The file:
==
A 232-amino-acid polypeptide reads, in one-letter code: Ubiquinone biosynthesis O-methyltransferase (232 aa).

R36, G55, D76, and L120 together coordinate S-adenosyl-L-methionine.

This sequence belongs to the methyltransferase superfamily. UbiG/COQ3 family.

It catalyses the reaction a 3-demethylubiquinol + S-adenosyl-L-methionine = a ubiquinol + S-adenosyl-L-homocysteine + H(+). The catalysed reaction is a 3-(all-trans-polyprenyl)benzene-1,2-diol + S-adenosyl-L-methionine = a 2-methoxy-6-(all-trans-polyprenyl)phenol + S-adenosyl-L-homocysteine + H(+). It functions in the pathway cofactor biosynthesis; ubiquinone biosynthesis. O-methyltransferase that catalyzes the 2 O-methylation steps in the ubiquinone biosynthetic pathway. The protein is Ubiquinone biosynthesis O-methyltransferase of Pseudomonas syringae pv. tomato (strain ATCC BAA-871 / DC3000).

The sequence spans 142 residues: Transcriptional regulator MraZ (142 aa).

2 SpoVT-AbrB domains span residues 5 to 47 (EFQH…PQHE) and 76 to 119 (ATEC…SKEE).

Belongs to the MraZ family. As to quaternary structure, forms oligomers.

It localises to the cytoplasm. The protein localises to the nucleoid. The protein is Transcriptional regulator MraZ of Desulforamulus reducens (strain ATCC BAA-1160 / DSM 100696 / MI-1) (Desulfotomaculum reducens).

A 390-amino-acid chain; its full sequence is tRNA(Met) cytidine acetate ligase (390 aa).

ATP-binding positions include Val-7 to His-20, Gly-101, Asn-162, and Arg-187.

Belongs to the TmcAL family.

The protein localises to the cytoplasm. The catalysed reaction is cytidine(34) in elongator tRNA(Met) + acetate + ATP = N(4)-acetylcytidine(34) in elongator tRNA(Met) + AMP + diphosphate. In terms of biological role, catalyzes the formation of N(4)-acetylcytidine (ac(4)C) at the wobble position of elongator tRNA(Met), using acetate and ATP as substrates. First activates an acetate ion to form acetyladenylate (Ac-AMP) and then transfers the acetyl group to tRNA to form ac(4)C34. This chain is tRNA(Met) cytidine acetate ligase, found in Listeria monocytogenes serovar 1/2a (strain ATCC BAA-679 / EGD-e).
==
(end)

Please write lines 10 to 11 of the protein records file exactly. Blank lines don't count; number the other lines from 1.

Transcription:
ATP-binding positions include Val-7 to His-20, Gly-101, Asn-162, and Arg-187.

Belongs to the TmcAL family.